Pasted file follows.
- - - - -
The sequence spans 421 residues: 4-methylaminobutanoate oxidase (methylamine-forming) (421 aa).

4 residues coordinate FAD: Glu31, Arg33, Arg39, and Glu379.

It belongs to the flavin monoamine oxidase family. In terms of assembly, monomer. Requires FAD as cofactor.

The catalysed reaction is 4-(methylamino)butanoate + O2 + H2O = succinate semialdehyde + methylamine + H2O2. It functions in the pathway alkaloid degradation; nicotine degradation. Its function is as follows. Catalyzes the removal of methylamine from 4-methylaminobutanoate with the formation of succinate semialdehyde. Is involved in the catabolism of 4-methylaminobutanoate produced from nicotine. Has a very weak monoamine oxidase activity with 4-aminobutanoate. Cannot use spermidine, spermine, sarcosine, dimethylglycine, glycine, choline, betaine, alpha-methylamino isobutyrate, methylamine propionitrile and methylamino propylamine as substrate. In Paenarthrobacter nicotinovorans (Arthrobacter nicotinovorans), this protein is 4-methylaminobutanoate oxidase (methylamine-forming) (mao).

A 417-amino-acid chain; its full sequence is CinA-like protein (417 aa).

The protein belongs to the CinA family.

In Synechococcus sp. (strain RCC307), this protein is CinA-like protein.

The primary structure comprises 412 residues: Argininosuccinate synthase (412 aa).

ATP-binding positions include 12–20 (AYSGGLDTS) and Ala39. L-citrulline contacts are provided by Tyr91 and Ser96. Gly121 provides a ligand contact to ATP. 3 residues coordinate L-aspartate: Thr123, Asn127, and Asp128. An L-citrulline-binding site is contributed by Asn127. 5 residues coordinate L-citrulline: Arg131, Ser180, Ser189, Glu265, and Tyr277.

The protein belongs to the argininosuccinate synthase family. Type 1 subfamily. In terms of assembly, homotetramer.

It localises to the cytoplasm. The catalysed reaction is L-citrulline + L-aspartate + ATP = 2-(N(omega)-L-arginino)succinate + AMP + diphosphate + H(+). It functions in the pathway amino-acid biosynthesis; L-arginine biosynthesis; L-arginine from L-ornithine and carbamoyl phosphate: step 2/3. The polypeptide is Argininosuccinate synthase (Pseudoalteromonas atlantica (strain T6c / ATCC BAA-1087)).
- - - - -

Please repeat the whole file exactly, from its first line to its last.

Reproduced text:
The sequence spans 421 residues: 4-methylaminobutanoate oxidase (methylamine-forming) (421 aa).

4 residues coordinate FAD: Glu31, Arg33, Arg39, and Glu379.

It belongs to the flavin monoamine oxidase family. In terms of assembly, monomer. Requires FAD as cofactor.

The catalysed reaction is 4-(methylamino)butanoate + O2 + H2O = succinate semialdehyde + methylamine + H2O2. It functions in the pathway alkaloid degradation; nicotine degradation. Its function is as follows. Catalyzes the removal of methylamine from 4-methylaminobutanoate with the formation of succinate semialdehyde. Is involved in the catabolism of 4-methylaminobutanoate produced from nicotine. Has a very weak monoamine oxidase activity with 4-aminobutanoate. Cannot use spermidine, spermine, sarcosine, dimethylglycine, glycine, choline, betaine, alpha-methylamino isobutyrate, methylamine propionitrile and methylamino propylamine as substrate. In Paenarthrobacter nicotinovorans (Arthrobacter nicotinovorans), this protein is 4-methylaminobutanoate oxidase (methylamine-forming) (mao).

A 417-amino-acid chain; its full sequence is CinA-like protein (417 aa).

The protein belongs to the CinA family.

In Synechococcus sp. (strain RCC307), this protein is CinA-like protein.

The primary structure comprises 412 residues: Argininosuccinate synthase (412 aa).

ATP-binding positions include 12–20 (AYSGGLDTS) and Ala39. L-citrulline contacts are provided by Tyr91 and Ser96. Gly121 provides a ligand contact to ATP. 3 residues coordinate L-aspartate: Thr123, Asn127, and Asp128. An L-citrulline-binding site is contributed by Asn127. 5 residues coordinate L-citrulline: Arg131, Ser180, Ser189, Glu265, and Tyr277.

The protein belongs to the argininosuccinate synthase family. Type 1 subfamily. In terms of assembly, homotetramer.

It localises to the cytoplasm. The catalysed reaction is L-citrulline + L-aspartate + ATP = 2-(N(omega)-L-arginino)succinate + AMP + diphosphate + H(+). It functions in the pathway amino-acid biosynthesis; L-arginine biosynthesis; L-arginine from L-ornithine and carbamoyl phosphate: step 2/3. The polypeptide is Argininosuccinate synthase (Pseudoalteromonas atlantica (strain T6c / ATCC BAA-1087)).